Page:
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The World Before Herby Deborah Weisgall
Synopses & Reviews
A stunning novel about two women and two marriages — George Eliot at the end of her life, and another woman a century later.
The year is 1880 and the setting is Venice. Marian Evans — whose novels under the pen name George Eliot have placed her among the famed Englishwomen of her time — has come to this enchanted city on her honeymoon. Newly married to John Cross, twenty years her junior, she hopes to put her guilt to rest. Marian lived, unmarried, with George Henry Lewes for twenty-five years, until his death. She took a tremendous risk and paid a high price for that illicit union, but she also achieved happiness and created art. Now she wants to love again. In this new marriage, in this romantic place, can this writer give herself the happy ending that she provided for Middlemarchs Dorothea Brooke?
The parallel story of a sculptor named Caroline Spingold brings us to Venice one hundred years later, in 1980. Carolines powerful, wealthy older husband has brought her to the city against her will, to celebrate their tenth wedding anniversary. Having spent a perfect childhood summer in Venice with her parents, before her father left her mother, Caroline had vowed never to return.
In alternating chapters linked by the themes of art, love, and marriage, The World Before Her tells of these two women — and their surprising similarities. In a city where the canals reflect memory as much as light, they both confront desire, and each assesses what she has and who she is. At the heart of this sumptuously and evocatively written novel lies the eternal dilemma of how to find love and sustain it, without losing ones self.
"Two women in Venice, separated by a century, search for love and identity in the latest from novelist (Still Point) and memoirist (A Joyful Noise) Weisgall. It opens as Marian Evans — aka Mary Ann Evans, aka the novelist George Eliot (1819 — 1880) — is on her 1880 honeymoon in Venice with Johnnie Cross, who is 20 years her junior. Evans is trying, after a long and scandalous love affair with fellow author George Lewes, to have a normal marriage. One hundred years later, in the same city, Caroline Spingold travels with her husband, Malcolm, on his business trip aimed at revitalizing the Venetian economy. Caroline is a sculptor with a childhood history in Venice, financially supported by Malcolm, who is 20 years her senior. Malcolm does not share many of Caroline's perceptions, and she grows increasingly weary of her stale marriage. Weisgall shares the stories of Marian and Caroline in alternating chapters, sensitively developing their similarities in artistic and sexual ambition. Both face the deaths of men from their pasts, making love to their memories while their current partners struggle to beautify their lives and aid them in their work. Weisgall's well-researched historical fiction is dense, romantic and provocative." Publishers Weekly (Copyright Reed Business Information, Inc.)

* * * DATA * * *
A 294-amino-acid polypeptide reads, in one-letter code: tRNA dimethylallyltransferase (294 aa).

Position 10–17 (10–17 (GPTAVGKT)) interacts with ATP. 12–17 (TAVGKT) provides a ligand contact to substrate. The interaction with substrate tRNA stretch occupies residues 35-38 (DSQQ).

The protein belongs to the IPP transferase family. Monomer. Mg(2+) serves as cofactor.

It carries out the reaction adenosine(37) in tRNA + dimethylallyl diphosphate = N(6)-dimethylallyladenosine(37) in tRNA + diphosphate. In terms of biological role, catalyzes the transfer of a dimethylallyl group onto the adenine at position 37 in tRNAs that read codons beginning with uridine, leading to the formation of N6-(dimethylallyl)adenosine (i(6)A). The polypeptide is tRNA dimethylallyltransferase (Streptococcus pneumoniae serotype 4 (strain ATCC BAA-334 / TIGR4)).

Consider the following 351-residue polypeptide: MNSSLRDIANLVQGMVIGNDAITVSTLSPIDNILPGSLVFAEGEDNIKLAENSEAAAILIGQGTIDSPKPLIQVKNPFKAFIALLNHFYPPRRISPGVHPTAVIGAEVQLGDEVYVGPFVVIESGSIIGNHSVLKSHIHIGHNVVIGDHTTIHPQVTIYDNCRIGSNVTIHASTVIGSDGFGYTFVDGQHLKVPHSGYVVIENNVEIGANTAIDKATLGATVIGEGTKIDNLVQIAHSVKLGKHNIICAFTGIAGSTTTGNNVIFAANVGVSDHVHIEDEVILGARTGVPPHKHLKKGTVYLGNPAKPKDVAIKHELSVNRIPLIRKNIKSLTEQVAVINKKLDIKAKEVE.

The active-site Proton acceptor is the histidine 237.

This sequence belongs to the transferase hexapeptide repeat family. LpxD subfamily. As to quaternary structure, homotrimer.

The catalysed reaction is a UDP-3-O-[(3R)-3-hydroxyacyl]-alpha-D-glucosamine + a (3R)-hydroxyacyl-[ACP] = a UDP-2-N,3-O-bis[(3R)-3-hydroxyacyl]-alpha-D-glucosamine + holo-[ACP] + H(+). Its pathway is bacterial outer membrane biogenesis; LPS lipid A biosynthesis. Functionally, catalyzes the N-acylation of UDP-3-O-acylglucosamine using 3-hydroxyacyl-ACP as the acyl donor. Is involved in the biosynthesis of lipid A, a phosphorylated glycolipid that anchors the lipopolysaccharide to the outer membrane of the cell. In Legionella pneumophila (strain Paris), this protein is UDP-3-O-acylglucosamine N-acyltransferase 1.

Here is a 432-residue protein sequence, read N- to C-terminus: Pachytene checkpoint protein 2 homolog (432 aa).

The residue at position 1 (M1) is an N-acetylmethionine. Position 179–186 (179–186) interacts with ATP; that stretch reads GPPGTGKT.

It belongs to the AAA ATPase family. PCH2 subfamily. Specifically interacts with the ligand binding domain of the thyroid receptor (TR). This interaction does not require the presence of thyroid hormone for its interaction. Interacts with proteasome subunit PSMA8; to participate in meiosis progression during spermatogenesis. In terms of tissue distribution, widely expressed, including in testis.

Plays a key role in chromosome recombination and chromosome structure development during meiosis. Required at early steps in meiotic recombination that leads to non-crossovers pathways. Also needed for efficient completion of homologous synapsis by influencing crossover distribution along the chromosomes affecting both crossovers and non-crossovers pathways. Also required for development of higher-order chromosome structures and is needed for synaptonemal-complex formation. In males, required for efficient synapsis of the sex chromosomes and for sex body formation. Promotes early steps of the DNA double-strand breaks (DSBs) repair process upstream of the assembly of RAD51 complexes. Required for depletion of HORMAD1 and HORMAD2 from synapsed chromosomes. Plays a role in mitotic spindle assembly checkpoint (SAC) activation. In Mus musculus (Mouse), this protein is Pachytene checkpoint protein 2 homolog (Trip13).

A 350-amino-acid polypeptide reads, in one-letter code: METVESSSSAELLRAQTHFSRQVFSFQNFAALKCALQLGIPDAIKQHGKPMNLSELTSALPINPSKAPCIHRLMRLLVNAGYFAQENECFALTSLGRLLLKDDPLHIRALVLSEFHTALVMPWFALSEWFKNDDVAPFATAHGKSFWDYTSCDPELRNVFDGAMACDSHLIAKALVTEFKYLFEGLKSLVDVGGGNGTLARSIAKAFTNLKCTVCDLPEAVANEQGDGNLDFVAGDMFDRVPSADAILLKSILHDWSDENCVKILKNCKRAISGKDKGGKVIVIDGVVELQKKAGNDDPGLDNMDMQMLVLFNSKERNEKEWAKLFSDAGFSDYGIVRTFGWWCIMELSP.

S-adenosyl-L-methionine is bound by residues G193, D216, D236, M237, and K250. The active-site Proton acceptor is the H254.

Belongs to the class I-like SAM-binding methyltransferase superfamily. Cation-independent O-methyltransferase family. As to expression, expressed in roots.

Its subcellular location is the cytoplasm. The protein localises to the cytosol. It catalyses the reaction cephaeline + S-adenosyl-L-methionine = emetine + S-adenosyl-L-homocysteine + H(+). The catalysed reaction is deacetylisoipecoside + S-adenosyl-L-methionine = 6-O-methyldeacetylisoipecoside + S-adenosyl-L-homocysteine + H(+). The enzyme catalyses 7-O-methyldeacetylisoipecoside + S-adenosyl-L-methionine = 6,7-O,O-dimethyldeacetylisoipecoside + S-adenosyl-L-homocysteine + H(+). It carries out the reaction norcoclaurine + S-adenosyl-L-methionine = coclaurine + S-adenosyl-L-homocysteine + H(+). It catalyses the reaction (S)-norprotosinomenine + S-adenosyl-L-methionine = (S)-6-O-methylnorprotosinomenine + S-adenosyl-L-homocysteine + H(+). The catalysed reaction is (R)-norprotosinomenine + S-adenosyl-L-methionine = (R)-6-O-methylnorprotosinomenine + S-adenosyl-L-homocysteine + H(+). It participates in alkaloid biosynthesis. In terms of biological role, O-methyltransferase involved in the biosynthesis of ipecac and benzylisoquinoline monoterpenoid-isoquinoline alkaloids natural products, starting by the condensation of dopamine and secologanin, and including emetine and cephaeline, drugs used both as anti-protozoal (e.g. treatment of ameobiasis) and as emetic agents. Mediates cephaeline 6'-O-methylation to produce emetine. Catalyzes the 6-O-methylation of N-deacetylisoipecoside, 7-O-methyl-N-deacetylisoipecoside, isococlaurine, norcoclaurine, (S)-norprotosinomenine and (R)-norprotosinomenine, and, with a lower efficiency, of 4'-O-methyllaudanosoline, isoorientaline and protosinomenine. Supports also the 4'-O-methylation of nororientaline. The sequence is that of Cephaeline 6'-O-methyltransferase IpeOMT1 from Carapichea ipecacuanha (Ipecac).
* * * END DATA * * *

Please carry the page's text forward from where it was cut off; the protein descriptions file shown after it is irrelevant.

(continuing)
Marian Evans—who writes under the pen name George Eliot—has come to Venice on her honeymoon. It is 1880 and she is newly married to John Cross, twenty years her junior. She has come to this city of canals and bridges to start again, to forget the death of her longtime partner, George Henry Lewes—with whom she shared twenty five years of happiness and art. In this new marriage, in this intensely romantic place, can she give herself the happy ending that she provided for Middlemarchs Dorothea Brooke?
A century later, sculptor Caroline Spingold takes us to Venice again. Scarred by her fathers abandonment just after she and her parents spent a summer in the city, Caroline vowed never to return. But now her powerful, wealthy older husband has brought her back against her will, to celebrate their tenth anniversary.
Told in alternating chapters subtly linked by themes of art, love, and the challenges of marriage, The World Before Her tells of two women, their surprising similarities, and the reckoning Venice will force them to make with their desire, their memories, and their very selves.
About the Author
Deborah Weisgall has written extensively about the arts - painting, music, performance - for the New York Times, the Atlantic, Esquire, Connoisseur, and The New Yorker. She is the author of the novel, Still Point, and the family memoir, A Joyful Noise. Weisgall lives with her husband and daughter in Lincoln, Massachusetts.
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